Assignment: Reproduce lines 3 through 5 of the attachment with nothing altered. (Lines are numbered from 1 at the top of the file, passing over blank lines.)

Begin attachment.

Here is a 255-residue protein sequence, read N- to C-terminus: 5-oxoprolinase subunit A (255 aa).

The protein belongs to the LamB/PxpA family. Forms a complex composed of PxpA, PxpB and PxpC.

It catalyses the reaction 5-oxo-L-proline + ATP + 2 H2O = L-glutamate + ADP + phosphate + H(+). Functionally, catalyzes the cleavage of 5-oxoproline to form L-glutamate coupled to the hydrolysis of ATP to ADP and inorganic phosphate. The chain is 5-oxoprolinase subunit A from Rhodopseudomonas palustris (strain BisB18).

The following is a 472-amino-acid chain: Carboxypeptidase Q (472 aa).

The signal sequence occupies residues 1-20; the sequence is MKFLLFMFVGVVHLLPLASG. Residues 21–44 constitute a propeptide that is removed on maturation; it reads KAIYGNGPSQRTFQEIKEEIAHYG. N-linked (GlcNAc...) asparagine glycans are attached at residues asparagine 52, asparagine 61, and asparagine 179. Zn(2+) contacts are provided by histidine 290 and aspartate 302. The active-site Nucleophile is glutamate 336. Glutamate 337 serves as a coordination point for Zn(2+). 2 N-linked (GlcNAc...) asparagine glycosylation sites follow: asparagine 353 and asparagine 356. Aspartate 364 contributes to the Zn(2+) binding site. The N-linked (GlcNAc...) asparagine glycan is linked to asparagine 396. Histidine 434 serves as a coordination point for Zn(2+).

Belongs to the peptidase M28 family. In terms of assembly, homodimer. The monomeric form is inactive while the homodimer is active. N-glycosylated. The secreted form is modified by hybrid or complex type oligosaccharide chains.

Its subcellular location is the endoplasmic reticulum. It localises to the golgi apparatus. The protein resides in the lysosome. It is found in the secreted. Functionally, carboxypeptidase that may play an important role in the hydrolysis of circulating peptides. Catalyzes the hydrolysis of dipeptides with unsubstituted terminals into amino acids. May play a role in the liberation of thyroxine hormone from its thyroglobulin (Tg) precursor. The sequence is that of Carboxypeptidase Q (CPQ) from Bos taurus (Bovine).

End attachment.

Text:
It catalyses the reaction 5-oxo-L-proline + ATP + 2 H2O = L-glutamate + ADP + phosphate + H(+). Functionally, catalyzes the cleavage of 5-oxoproline to form L-glutamate coupled to the hydrolysis of ATP to ADP and inorganic phosphate. The chain is 5-oxoprolinase subunit A from Rhodopseudomonas palustris (strain BisB18).

The following is a 472-amino-acid chain: Carboxypeptidase Q (472 aa).

The signal sequence occupies residues 1-20; the sequence is MKFLLFMFVGVVHLLPLASG. Residues 21–44 constitute a propeptide that is removed on maturation; it reads KAIYGNGPSQRTFQEIKEEIAHYG. N-linked (GlcNAc...) asparagine glycans are attached at residues asparagine 52, asparagine 61, and asparagine 179. Zn(2+) contacts are provided by histidine 290 and aspartate 302. The active-site Nucleophile is glutamate 336. Glutamate 337 serves as a coordination point for Zn(2+). 2 N-linked (GlcNAc...) asparagine glycosylation sites follow: asparagine 353 and asparagine 356. Aspartate 364 contributes to the Zn(2+) binding site. The N-linked (GlcNAc...) asparagine glycan is linked to asparagine 396. Histidine 434 serves as a coordination point for Zn(2+).